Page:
The latest National Association of Realtors Pending Home Sales Index indicates a slight drop in pending home sales for the month of December, falling 3.5% from the same period last year. Even so, analysts say the trend is still high due to above-average performance in the last two months, and the fact that December marked the first decline in 19 months. Contract failure appears to still be a problem, but home prices and favorable credit conditions are helping to keep buyers in the market. For more on this continue reading the following article from Property Wire.
After reaching a 19 month high, pending home sales in the United States eased in December but stayed above year ago levels, according to the latest figures from the National Association of Realtors.
Its Pending Homes Sales Index, a forward looking indicator based on contract signings, declined 3.5% to 96.6 in December from 100.1 in November but is 5.6% above December 2010 when it was 91.5.
But Lawrence Yun, NAR chief economist, said that the trend line remains positive. ‘Even with a modest decline, the preceding two months of contract activity are the highest in the past four years outside of the homebuyer tax credit period,’ he explained.
‘Contract failures remain an issue, reported by one third of realtors over the past few months, but home buyers are not giving up,’ he added.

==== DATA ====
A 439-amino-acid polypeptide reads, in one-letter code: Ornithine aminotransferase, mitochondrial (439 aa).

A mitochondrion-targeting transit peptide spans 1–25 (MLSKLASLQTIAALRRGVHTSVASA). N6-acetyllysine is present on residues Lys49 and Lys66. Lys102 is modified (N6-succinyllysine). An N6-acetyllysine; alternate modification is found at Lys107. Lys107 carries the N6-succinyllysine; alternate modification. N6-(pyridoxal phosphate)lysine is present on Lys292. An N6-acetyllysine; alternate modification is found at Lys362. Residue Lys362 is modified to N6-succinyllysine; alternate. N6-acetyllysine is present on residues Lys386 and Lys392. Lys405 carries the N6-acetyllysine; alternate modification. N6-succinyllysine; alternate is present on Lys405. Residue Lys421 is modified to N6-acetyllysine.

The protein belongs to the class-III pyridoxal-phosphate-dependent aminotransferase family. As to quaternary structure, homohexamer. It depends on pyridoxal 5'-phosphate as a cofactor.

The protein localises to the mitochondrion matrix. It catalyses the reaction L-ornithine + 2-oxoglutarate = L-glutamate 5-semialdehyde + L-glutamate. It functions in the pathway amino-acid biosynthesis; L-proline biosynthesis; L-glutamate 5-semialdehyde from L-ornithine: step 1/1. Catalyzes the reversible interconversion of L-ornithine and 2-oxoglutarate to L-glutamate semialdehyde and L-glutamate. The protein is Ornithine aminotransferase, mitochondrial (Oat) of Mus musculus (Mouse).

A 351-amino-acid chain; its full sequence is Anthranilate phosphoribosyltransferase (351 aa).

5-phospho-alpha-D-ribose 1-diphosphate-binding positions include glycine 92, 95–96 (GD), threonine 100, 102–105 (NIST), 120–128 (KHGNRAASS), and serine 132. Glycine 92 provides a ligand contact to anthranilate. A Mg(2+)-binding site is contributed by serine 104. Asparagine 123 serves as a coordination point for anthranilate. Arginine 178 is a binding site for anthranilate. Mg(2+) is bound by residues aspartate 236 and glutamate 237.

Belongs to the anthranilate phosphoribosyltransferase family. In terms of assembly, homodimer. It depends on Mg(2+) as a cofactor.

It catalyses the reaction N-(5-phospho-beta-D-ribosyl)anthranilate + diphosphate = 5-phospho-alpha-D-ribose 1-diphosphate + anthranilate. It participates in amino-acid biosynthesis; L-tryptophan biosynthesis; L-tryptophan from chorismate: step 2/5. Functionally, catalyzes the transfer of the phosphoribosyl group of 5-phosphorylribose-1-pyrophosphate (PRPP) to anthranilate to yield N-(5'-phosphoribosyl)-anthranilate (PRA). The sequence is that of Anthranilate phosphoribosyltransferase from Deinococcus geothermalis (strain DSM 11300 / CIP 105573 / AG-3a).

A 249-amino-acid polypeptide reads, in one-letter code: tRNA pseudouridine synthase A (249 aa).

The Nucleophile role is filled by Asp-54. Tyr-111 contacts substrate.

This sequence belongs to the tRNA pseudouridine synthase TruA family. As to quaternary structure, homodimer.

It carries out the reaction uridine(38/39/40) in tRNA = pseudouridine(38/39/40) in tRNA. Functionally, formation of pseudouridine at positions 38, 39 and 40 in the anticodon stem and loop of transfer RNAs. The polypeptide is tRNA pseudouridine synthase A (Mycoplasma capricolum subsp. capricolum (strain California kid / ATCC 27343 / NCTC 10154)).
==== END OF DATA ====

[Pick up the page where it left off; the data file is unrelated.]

Yun said some buyers successfully complete the sale after a contract delay, while others stay in the market after a contract failure and make another offer.
‘Housing affordability conditions are too good to pass up. Our hope is lending conditions will gradually improve with sustained increases in closed existing home sales,’ he concluded.
The PHSI in the Northeast declined 3.1% to 74.7 in December and is 0.8% below a year ago. In the Midwest the index rose 4% to 95.3 and is 13.3% higher than December 2010.
Pending home sales in the South slipped 2.6% to an index of 101.1 in December but are 4.9% above a year ago.
And in the West the index fell 11% in December to 107.9 but is 3.7% higher than December 2010.
This article was republished with permission from Property Wire.